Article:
The believer’s peace and portion
I. To have God is to have peace: for He is the God of peace; especially as revealed and given us in Christ. But what is given may be enjoyed, as what is offered may be received. Then let the gift be accepted, and the peace you desire will “keep your, heart and mind,” and this in all circumstances. The winds of adversity may smite you, and the waters of affliction overwhelm you; but as God is greater than these, He keeps in the perfectness of peace the minds that are stayed upon Him.
II. Such peace is found is Christ alone; not in anything done by Him, or given by Him, but in His personal indwelling. “He is our peace?” The knowledge of Him will illuminate, and the faith of Him will impart security; but you must have Himself to have the portion that will satisfy, and the peace you need.
III. But not only is Christ our peace, but from being the atoner, our peace-offering, He gives Himself to God an offering and a sweet-smelling savour, and then to us who trust in Him for deliverance and satisfaction. The ancient Jewish sacrifice of the peace-offering illustrates this--
1. The material of which it consisted was either a bullock, heifer, lamb, or goat; but in all cases it was to be “without blemish.” God is entitled to the best, and will receive nothing less. Yet how often is less than what He asks offered Him! That they who so act by Him should have few answers to their prayers, and little satisfaction in their religion, can be wondered at by no one.
2. Peace-offerings were offered by persons who, having obtained forgiveness of sins, and given themselves to God, were at peace with Him. Friendship with God was the principal idea represented therein.
3. Only a part of the peace-offering was given to God; but that was the best, the part to which He was entitled, and which He claimed. And it was accepted, as was shown by its consumption by fire. Offer Him your best, and, though in itself small and poor, He will receive it, and make liberal acknowledgment of His approval of it.
4. The Israelite was not at liberty to lay the fat of his offering at random, any way, or anywhere, on the altar. He had to lay it “upon the sacrifice that was upon the wood on the altar fire.” But that sacrifice was the lamb of the daily offering, which typified atonement in its fulness. There, God’s portion of the peace-offering was laid, and accepted according to the value of that on which it was offered.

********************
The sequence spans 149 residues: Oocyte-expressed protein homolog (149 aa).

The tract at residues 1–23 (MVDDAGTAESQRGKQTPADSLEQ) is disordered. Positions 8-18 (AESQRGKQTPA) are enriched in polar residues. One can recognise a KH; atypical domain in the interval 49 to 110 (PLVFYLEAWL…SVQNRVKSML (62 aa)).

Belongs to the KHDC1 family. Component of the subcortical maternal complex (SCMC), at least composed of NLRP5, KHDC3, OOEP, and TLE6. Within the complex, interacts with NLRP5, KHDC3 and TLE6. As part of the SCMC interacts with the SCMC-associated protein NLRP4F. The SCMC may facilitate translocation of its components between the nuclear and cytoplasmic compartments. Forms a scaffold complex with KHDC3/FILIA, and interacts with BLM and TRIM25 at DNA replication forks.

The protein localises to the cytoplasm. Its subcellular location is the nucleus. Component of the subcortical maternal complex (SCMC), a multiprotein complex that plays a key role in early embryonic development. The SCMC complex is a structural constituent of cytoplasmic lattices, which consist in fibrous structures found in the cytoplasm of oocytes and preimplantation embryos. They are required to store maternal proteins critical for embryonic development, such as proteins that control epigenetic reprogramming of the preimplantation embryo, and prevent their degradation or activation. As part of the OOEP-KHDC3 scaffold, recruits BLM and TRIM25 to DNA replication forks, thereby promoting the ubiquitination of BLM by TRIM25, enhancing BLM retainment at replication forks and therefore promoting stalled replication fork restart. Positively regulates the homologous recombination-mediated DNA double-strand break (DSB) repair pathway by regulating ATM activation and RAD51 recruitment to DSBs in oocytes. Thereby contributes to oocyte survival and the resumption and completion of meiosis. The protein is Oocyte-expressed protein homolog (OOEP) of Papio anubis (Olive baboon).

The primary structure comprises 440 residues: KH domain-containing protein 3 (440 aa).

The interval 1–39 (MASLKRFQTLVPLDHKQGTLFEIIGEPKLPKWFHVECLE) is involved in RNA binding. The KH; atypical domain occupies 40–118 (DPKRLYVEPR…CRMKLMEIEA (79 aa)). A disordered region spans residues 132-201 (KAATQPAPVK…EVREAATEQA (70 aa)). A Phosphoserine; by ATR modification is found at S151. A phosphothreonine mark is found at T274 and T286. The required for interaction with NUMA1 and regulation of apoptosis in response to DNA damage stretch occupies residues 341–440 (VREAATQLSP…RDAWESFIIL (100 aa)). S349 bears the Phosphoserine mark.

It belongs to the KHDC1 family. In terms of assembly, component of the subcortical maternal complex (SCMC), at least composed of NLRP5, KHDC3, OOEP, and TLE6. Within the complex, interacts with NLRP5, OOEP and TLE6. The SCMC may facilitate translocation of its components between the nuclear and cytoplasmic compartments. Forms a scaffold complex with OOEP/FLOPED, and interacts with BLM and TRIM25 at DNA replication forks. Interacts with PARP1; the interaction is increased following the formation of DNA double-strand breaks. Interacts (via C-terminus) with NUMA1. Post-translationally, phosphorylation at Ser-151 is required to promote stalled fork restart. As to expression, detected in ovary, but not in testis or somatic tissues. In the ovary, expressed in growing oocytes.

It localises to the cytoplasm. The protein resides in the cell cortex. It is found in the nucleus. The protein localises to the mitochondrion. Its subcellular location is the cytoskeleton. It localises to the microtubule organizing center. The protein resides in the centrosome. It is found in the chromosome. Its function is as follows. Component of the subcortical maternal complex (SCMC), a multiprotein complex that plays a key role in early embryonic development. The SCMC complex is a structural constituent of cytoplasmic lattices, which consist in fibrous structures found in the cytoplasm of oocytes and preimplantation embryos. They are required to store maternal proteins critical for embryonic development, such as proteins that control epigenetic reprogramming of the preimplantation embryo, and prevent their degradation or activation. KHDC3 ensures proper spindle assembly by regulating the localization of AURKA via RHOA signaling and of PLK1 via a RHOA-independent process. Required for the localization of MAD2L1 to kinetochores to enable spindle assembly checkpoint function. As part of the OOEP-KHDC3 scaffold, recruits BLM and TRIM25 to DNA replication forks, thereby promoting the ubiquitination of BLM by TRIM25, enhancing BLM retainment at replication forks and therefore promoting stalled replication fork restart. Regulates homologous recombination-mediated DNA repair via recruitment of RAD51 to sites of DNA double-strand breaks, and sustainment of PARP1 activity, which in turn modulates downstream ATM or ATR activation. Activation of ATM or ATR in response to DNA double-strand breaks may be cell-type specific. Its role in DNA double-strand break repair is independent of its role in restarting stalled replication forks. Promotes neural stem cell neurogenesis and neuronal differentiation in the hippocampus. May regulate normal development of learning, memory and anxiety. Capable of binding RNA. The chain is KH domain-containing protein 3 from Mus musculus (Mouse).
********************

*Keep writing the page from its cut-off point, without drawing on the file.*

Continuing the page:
5. Apart from Christ nothing is acceptable to Him. What you bring to Him may be your best, that which He asks for, and what is in itself valuable; but unless offered on the ground of atonement it is not received by Him.
6. But that is the ground within every one’s reach, and on which everything that is offered to God may be presented. There is no one by whom the name of Jesus may not be used as a plea, and His sacrifice urged as a reason for acceptance.
IV. The peace-offering expressed the thought of communion and satisfaction. It supplied God with a portion, and man also. It furnished a table at which both met, and where they had fellowship with one another. God fed on the fat, and man on the shoulder and breast (Leviticus 7:31); and both were satisfied.
1. But we have Christ here; and we know what the Father ever found in Him; with what pleasure He ever regarded Him, in His righteousness of walk, perfection of obedience, and beauty of character. God was supremely pleased with all that Jesus was and did, as the representative of Himself to men, and the ideal man to the world, the indicator of holiness and the honourer of the law. Christ was, and is still, His well-beloved and His joy.
2. But not God alone fed on the peace-offering, man did that also; he ate of the breast and the shoulder. In the antitype these typified love and strength. These, believer, are your portion in Christ. You have His heart of love and His shoulder of might--His unchanging affection and His all-sustaining power. Enfolded in His embrace and enthroned on His shoulder of strength, you occupy a position where evil cannot harm you, nor want remain unmet.